Published
July 28, 2016
Author
Willie Wheeler
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Estimated reading time: 10 minutes

Applying data science to monitoring

By Willie Wheeler in Big Data, Devops on July 28, 2016 |

Lately, in collaboration with Karan Shah, I’ve been focusing most of my efforts on operational monitoring. We need to know when bad things are happening, are about to happen, or have been happening for a long time.

Monitoring is a good example of a problem that’s easier to state than it is to solve. In practice a lot goes wrong:

  • Sometimes we fail to monitor things that we care about.
  • Sometimes we monitor things we care about, but we route the alerts to the wrong audience.
  • Sometimes we monitor things we care about, and we route alerts to the right audience, but we send too much to that same audience. Alerts can be too fine-grained or too repetitive. We can generate too many false positives. We might mix in too many alerts that we don’t care about. And so forth. The signal-to-noise ratio drops in a way that undermines the monitoring system as a whole.

Some of the causes are organizational in nature. Many flowers bloom at Expedia, and monitoring isn’t an exception. So we see a lot of ad hoc approaches to monitoring and a somewhat fragmented tools landscape. Also, we have a strong self-service culture, and so when we set up a shared, self-service tool, sometimes a tragedy of the commons ensues.

But there are some important technical causes too, and that’s what I want to talk about today. In the rest of this post I’ll share our work here, which I’d describe generally as applying data science (a.k.a. statistics) to monitoring.

Anatomy of an anomaly detection model

As a preliminary, let’s look at how a typical anomaly detection model works.

Anatomy

The point series estimates the “midpoint”, or expected value, of the metric at the time in question, and the band reflects the estimated dispersion of the values. If the observed value goes outside the band then we generate an alert.

Note that the time series here have periodicity, or seasonality as it’s often called. A given time series can and often does have multiple seasonalities. For example, any Expedia time series driven by human traffic will generally have daily, weekly and annual seasonalities.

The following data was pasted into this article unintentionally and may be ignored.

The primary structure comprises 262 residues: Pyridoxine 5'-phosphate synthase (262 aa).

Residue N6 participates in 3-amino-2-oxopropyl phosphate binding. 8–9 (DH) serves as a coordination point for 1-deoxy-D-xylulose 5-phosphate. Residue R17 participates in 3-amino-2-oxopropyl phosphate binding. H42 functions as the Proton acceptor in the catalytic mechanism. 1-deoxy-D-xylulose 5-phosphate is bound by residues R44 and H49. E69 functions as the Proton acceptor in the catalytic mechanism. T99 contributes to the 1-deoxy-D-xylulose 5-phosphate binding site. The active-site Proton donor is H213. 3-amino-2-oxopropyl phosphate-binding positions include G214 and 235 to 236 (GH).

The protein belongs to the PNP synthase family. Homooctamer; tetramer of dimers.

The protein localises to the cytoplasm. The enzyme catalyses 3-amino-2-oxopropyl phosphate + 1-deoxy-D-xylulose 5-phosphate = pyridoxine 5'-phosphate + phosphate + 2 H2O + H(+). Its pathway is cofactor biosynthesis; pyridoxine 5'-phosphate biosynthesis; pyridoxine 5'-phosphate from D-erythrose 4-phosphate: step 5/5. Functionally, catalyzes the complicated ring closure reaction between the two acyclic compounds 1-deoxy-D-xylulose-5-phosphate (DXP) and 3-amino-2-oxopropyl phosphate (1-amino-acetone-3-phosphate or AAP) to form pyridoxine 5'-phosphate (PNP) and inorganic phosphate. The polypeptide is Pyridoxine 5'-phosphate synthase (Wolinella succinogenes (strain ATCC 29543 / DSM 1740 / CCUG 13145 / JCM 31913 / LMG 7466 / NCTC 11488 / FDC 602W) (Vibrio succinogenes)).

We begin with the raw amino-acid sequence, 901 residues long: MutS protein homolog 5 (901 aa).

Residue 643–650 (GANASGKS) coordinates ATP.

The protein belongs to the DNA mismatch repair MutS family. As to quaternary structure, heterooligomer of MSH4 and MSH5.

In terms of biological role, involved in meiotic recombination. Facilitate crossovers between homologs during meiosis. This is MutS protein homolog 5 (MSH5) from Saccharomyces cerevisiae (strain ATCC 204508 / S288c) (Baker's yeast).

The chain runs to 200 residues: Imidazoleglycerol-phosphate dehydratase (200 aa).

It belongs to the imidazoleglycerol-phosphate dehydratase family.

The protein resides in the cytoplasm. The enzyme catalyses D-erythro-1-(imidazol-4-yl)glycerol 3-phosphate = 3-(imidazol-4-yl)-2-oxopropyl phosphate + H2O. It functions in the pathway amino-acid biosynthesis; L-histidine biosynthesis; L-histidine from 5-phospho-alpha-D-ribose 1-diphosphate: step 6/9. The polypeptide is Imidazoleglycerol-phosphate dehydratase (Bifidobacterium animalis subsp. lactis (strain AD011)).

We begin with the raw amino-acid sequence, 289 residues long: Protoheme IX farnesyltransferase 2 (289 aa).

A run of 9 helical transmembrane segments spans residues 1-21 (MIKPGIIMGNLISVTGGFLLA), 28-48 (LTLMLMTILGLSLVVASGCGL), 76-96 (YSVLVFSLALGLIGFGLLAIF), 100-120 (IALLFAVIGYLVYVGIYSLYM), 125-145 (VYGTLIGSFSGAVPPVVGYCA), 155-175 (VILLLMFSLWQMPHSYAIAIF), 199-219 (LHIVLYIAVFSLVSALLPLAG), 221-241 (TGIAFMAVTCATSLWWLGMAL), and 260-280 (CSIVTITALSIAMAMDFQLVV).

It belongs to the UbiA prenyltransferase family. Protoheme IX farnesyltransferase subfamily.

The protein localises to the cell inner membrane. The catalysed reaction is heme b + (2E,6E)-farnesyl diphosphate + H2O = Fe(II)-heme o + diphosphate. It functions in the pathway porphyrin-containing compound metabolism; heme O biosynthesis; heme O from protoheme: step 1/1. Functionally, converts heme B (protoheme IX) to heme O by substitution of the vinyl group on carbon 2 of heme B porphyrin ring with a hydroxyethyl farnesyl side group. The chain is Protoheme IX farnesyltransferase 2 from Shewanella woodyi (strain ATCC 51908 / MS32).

We’re going to ignore the boring case where there’s some static level beyond which we want warning or error alerts, since that kind of monitoring is trivial. An example would be alerting when your available disk space goes below 10 GB or whatever. There are plenty of cases where static thresholds make sense, but they aren’t blog-worthy.

The problem of false positives

Anybody who receives monitoring alerts is familiar with the problem of false positives. There are different ways this can happen, but there are two that I see so often that I’ve come to expect them:

  • Crummy point series estimates due to tiny samples
  • Crummy bands due to neglecting heteroscedasticity

The technical approach for establishing good point estimates is different than the one for establishing good bands, so we’ll treat those separately. Let’s do the point estimates first.

Establishing the point series using STL

For time series with multiple seasonalities, the typical approach to establishing the point series is to capture a sample of the last n week-over-week values, where n is relatively small, and then use their mean as the estimate. For example, if the current time is 2016-05-28 1:05am, then on this approach we create a sample containing the corresponding values (i.e., 1:05am) on 2016-05-21, 2016-05-14, and 2016-05-07 (n = 3).

The major challenge with this approach is that it’s sensitive to outliers in the historical sample, primarily because the sample is too small. In essence, when there is an outlier in the historical sample, it shows up in the current expectation: